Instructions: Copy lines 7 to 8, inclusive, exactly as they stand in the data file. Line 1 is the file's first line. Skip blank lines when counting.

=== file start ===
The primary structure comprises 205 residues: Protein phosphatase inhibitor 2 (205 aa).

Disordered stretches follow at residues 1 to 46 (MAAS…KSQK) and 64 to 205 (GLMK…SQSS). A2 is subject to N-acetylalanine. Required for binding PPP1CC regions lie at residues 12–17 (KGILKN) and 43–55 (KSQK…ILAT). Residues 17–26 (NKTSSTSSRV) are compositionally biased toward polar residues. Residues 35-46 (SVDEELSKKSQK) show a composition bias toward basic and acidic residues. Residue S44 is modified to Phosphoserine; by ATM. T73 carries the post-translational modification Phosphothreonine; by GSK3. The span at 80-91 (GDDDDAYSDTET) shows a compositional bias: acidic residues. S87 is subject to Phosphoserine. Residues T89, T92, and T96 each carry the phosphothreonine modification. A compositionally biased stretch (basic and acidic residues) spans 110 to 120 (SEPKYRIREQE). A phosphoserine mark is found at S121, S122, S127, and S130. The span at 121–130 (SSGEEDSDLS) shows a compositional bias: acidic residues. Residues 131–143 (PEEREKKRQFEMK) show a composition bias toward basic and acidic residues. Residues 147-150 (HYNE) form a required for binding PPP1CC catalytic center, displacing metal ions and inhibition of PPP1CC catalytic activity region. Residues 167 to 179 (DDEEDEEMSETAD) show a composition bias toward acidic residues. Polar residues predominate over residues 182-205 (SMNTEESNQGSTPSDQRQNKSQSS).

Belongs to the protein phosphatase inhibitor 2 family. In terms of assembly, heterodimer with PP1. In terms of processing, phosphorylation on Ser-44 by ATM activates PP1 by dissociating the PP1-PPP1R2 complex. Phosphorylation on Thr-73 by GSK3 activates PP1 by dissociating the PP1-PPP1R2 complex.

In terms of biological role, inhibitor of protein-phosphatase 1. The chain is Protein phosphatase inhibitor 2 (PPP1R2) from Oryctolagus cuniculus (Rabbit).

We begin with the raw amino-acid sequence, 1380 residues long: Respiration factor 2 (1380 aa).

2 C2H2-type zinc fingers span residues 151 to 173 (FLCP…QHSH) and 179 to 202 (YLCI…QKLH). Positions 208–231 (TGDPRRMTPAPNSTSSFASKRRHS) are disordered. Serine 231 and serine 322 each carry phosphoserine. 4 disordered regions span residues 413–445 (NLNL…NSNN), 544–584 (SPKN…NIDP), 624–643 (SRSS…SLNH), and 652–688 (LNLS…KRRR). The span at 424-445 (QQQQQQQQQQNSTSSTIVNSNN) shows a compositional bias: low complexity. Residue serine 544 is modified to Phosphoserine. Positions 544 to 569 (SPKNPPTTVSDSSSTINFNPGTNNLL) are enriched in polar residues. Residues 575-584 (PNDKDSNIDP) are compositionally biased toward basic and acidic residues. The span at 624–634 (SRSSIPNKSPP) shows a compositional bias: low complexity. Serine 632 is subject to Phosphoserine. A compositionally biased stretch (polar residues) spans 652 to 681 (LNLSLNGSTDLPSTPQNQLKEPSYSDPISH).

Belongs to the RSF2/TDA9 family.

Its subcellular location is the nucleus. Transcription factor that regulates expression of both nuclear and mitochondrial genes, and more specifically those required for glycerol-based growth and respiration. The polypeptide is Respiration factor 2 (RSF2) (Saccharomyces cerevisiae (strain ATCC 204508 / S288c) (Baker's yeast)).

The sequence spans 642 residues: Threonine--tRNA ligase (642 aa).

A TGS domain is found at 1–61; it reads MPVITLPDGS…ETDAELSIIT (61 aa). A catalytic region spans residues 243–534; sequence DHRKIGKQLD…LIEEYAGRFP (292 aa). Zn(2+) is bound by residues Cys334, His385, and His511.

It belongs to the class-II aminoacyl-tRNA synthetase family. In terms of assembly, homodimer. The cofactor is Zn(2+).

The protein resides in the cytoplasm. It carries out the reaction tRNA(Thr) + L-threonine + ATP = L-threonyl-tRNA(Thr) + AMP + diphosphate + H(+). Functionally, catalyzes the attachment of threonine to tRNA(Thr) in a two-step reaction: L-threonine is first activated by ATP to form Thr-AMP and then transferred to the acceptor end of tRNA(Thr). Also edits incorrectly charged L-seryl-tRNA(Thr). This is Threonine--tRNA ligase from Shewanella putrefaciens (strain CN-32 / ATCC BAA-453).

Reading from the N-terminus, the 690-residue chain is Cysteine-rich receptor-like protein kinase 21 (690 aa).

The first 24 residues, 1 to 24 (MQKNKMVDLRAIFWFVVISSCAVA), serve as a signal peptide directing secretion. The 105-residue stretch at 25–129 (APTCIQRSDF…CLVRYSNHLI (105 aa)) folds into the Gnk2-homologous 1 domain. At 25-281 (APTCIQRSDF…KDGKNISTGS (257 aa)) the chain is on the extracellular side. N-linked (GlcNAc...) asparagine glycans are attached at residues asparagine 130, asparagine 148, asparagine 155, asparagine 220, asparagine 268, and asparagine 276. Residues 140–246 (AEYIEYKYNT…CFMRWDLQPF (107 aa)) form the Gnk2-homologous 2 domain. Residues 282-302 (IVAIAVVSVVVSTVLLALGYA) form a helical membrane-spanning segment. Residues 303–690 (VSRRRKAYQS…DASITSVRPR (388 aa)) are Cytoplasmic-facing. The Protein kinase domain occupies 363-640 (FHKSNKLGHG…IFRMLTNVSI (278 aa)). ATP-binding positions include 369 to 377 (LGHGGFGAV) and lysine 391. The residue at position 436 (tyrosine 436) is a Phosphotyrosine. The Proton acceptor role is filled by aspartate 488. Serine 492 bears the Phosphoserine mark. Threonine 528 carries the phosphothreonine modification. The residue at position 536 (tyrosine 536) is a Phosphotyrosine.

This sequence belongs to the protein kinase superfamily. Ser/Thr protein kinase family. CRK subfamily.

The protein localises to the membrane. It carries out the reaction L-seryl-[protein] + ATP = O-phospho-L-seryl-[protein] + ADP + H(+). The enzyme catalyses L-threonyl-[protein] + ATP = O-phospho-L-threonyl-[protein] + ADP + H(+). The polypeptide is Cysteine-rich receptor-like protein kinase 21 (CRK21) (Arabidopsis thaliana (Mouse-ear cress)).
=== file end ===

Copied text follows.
Belongs to the RSF2/TDA9 family.

Its subcellular location is the nucleus. Transcription factor that regulates expression of both nuclear and mitochondrial genes, and more specifically those required for glycerol-based growth and respiration. The polypeptide is Respiration factor 2 (RSF2) (Saccharomyces cerevisiae (strain ATCC 204508 / S288c) (Baker's yeast)).